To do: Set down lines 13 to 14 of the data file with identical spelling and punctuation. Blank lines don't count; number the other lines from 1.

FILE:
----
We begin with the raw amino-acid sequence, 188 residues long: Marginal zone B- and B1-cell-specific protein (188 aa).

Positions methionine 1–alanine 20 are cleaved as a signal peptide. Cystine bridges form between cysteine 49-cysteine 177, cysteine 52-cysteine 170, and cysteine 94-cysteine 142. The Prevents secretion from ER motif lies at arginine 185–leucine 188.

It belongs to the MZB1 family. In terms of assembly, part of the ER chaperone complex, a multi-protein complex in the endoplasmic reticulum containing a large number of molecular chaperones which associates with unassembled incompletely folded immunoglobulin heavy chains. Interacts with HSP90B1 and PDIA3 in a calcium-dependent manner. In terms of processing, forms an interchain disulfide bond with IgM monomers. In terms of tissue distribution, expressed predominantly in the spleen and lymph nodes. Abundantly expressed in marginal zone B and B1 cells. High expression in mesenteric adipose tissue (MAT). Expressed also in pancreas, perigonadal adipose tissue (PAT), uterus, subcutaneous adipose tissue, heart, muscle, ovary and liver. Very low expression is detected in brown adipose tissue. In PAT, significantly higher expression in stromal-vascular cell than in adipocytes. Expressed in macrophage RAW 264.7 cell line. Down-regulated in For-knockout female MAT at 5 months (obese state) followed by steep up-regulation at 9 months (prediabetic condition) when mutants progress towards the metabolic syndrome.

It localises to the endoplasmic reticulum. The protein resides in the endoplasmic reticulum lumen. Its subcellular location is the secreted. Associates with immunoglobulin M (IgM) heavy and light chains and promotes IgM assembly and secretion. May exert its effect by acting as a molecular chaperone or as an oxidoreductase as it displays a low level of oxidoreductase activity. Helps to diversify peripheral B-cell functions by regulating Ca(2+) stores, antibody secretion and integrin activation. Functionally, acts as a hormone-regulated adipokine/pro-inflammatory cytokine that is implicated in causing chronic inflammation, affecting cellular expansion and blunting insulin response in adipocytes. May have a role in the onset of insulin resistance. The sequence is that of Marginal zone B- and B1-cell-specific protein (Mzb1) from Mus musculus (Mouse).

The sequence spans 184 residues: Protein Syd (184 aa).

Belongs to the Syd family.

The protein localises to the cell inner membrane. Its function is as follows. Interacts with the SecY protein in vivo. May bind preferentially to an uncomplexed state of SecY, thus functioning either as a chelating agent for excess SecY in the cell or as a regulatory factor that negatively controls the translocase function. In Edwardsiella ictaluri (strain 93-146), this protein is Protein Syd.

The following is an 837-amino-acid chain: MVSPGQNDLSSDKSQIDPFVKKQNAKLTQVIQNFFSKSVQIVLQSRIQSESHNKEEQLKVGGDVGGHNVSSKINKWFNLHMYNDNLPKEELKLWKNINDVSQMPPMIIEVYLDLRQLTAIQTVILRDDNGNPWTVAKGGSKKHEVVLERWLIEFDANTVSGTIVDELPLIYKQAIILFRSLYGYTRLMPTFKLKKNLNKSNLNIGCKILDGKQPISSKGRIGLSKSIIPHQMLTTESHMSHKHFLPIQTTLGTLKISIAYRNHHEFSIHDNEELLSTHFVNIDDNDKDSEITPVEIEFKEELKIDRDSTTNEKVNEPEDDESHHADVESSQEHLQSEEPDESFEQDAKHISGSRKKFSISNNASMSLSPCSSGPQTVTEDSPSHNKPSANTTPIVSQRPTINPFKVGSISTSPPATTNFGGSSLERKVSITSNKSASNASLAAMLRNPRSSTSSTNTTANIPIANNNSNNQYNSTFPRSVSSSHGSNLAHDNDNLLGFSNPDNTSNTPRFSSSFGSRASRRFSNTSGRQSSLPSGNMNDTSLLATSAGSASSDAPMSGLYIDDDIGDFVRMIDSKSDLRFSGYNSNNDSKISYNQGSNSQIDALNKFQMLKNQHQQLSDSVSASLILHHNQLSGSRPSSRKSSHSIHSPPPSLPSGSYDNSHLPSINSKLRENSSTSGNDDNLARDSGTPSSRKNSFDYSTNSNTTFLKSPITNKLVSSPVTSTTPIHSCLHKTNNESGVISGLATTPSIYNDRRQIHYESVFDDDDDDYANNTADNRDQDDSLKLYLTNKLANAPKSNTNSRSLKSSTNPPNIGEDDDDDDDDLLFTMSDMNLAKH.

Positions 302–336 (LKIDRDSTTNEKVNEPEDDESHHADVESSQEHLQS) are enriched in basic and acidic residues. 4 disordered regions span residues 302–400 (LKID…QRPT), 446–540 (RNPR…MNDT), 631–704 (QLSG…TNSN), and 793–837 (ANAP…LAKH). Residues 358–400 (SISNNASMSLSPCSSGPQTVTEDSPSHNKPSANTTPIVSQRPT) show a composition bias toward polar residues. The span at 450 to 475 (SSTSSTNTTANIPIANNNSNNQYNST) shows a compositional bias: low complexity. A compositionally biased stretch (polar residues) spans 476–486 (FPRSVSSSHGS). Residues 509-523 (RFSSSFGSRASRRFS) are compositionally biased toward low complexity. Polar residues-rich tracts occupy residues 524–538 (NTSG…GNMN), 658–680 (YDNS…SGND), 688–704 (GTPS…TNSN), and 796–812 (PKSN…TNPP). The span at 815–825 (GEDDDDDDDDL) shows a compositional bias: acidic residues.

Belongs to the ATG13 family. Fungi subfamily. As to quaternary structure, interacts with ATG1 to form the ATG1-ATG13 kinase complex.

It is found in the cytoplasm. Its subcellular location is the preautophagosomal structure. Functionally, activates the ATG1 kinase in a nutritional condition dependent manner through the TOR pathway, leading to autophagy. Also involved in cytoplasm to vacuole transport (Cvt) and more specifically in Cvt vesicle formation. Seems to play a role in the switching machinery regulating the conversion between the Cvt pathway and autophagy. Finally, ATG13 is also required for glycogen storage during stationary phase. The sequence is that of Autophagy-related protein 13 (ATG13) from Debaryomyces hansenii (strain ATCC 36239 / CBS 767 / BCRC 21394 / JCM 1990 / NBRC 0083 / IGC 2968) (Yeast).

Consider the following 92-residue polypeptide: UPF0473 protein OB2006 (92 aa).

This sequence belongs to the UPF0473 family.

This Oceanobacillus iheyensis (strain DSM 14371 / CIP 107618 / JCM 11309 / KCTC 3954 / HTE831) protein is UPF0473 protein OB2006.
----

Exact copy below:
This sequence belongs to the UPF0473 family.

This Oceanobacillus iheyensis (strain DSM 14371 / CIP 107618 / JCM 11309 / KCTC 3954 / HTE831) protein is UPF0473 protein OB2006.